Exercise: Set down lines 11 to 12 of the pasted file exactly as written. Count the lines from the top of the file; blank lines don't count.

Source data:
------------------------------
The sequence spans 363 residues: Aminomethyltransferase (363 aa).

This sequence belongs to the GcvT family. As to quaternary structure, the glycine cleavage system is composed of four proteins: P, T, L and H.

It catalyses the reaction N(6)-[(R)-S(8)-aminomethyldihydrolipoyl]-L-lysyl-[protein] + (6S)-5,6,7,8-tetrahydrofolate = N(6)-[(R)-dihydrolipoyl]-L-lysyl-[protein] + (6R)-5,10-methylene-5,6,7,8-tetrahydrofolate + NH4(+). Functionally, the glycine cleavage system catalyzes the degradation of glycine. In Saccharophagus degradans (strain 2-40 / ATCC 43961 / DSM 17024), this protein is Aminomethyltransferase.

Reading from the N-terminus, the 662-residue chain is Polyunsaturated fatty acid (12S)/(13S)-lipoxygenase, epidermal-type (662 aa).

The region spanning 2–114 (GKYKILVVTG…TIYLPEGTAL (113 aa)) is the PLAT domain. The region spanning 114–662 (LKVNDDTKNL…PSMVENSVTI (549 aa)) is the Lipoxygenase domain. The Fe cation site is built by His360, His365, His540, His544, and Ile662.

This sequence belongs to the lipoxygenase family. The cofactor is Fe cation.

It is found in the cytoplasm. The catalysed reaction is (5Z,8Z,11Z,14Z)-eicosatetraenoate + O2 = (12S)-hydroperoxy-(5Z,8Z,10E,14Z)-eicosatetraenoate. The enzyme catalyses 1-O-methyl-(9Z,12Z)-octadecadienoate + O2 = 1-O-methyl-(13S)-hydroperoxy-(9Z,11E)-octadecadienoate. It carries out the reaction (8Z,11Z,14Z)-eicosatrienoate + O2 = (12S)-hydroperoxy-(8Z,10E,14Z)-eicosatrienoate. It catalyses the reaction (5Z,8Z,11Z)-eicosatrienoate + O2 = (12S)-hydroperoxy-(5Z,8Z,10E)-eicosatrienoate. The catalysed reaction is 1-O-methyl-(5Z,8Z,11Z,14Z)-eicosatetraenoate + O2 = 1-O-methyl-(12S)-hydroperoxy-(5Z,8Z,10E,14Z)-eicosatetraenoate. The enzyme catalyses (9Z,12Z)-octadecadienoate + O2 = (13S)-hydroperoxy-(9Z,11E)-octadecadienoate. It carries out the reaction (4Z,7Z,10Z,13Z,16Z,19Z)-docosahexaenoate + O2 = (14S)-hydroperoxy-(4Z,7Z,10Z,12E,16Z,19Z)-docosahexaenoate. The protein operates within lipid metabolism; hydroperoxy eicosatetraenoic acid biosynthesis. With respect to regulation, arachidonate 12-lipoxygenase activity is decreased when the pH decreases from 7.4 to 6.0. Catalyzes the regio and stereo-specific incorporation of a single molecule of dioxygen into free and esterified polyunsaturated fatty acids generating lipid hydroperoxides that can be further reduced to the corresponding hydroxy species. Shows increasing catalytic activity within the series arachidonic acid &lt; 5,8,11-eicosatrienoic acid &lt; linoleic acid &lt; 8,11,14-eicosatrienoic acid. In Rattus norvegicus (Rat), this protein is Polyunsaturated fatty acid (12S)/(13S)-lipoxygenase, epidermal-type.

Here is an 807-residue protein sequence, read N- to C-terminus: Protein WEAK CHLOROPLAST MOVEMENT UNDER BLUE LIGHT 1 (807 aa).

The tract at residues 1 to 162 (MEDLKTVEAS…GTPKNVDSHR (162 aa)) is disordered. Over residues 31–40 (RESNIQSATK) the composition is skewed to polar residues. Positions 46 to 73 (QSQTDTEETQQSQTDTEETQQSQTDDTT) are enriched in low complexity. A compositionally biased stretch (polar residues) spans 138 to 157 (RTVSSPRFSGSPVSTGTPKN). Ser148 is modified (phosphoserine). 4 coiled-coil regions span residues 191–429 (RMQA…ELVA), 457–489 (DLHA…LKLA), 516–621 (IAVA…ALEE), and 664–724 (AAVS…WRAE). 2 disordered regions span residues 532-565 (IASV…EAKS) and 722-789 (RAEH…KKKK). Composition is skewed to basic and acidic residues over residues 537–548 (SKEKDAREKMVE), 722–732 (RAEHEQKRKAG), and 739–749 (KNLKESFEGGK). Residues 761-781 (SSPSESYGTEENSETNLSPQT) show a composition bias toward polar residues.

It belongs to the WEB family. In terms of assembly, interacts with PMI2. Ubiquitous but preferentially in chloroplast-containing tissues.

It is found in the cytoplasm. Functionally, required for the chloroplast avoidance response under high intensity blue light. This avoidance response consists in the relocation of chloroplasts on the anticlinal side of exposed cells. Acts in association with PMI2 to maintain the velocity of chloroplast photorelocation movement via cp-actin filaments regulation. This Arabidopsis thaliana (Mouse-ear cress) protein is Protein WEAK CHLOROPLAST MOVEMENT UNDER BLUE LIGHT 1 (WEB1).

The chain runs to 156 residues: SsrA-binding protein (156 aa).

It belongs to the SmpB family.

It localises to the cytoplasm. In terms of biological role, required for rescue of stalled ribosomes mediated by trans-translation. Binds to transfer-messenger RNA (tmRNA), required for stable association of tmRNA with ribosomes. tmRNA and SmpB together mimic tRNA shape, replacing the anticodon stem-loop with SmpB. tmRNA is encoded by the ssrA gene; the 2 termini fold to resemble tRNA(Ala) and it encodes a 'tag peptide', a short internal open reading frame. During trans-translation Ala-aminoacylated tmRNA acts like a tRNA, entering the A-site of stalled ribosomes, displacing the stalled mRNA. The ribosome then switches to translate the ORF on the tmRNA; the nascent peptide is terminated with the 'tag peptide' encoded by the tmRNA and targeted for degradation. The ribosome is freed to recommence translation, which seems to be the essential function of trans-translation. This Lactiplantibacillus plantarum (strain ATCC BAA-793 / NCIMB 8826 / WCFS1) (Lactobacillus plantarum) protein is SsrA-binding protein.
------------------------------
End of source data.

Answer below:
It is found in the cytoplasm. Functionally, required for the chloroplast avoidance response under high intensity blue light. This avoidance response consists in the relocation of chloroplasts on the anticlinal side of exposed cells. Acts in association with PMI2 to maintain the velocity of chloroplast photorelocation movement via cp-actin filaments regulation. This Arabidopsis thaliana (Mouse-ear cress) protein is Protein WEAK CHLOROPLAST MOVEMENT UNDER BLUE LIGHT 1 (WEB1).

The chain runs to 156 residues: SsrA-binding protein (156 aa).